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Well, I was going to talk about how to mod your broom, but someone suggested I should lay off the Harry Potter references. Bah! Maybe I can slip it in near Halloween.
So, instead, I bring you vinyl skinning! No, I’m not talking about how to skin an actual vinyl or nauga – we’ll leave that to the hunting blog. I’m talking about skinning your computer with vinyl.
I can already hear the masses, “No, not that stuff, it looks terrible.”
Vinyl often gets a bad wrap (I mean that literally). Folks look down on vinyl mods because much of the vinyl skinning out there has been done with mass produced and, frankly, trite graphics. A mod kinda loses its flair once everyone on the block has the same thing. It doesn’t help that, for many folks who apply them, there are no instructions (it’s just a big sticker, right?), and the results can be a bit lack luster with wrinkles and air bubbles abound. This has lead to the general opinion that vinyl applications can be neither unique nor attractive.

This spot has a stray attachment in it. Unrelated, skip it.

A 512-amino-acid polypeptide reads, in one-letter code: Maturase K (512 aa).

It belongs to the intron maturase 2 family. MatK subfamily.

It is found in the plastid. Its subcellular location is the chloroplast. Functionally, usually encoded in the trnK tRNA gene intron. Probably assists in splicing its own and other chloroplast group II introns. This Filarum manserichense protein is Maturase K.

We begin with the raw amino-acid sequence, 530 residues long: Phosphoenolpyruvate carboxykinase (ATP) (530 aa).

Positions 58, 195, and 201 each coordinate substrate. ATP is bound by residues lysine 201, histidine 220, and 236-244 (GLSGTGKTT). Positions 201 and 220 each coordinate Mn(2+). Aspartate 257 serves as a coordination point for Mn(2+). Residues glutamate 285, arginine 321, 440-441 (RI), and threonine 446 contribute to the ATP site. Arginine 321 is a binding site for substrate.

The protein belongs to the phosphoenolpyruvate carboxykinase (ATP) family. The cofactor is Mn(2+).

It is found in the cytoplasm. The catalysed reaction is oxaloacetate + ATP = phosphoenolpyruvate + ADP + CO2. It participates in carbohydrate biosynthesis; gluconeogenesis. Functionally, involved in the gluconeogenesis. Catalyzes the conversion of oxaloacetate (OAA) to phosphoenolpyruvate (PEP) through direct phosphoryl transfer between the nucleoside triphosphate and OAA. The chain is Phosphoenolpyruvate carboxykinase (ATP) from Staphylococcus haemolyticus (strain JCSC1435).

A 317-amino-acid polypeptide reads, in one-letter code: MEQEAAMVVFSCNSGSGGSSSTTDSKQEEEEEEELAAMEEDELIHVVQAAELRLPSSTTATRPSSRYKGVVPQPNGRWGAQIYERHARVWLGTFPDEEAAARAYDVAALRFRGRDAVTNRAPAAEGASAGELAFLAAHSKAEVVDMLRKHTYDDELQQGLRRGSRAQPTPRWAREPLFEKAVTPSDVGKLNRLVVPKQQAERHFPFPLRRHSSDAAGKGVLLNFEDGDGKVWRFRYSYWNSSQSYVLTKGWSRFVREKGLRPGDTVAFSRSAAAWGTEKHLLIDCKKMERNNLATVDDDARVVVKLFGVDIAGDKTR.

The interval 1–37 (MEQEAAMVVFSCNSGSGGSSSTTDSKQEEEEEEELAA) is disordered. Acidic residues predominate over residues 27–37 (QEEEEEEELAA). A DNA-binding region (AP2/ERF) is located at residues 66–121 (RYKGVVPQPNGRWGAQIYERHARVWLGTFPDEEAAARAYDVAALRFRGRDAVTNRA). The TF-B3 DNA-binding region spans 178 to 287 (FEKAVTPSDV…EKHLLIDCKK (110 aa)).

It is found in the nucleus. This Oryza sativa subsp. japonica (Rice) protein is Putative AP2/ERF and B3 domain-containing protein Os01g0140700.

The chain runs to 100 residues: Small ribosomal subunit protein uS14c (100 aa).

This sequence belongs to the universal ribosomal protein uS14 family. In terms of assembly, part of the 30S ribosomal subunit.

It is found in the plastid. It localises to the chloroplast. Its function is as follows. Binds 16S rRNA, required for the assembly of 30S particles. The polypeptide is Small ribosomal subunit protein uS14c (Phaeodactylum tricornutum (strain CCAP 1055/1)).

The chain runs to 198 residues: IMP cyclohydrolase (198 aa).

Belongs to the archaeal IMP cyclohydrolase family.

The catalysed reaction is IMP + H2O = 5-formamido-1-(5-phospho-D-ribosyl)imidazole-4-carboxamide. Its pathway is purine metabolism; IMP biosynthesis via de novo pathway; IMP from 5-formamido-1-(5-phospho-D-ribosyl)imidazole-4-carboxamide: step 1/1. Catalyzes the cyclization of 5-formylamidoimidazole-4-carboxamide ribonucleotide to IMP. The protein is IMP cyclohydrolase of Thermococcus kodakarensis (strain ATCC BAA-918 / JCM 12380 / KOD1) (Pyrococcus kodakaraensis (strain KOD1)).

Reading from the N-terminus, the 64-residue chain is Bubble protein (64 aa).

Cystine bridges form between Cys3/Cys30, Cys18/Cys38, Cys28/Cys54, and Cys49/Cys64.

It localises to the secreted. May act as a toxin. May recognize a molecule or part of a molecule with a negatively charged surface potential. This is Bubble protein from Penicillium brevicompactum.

With some original thought, instruction, and practice, you can do a custom vinyl mod that will rival any rattle can paint job. Bonus - unlike paint, if you mess up, starting over is easy. The above case from MNPCtech was done in cut vinyl. That means, it’s an original mod, not a store bought design – and you know MNPCtech only does quality work. No bubbles and no wrinkles.
The secret? You have to know how to apply it! Lucky, the picture above is the result of today’s bit of bling (below). MNPCtech filmed a pretty straight up tutorial on how to apply cut vinyl.
I will warn you though, it takes practice. People who do it for a living (in the sign industry) still get the occasional air bubble. Small bubbles can be cured with a needle and a quick rub. I will also point out that everything needs to be very clean before you start. If you mess up, you will lose the vinyl during removal, but you can get the adhesive off the case with isopropyl and start over.
Obviously MNPCtech sells a selection of vinyl and supplies (the very ones they used on that case). You can also checkout local sign shops for raw vinyl sheet and tools (as well as advice). Selection and price will vary and multiple suppliers might be required if you are getting complex. You can even have sign shops do custom cuts on vinyl if you have shaky hands – we won’t tell. There is no need to cover an entire case with vinyl though. A few touches here and there combined with other mods can really add up to an original case.
As I said, our bit of bling today is MNPCtech’s tutorial on vinyl application.
Post some results in the Modder’s Workshop!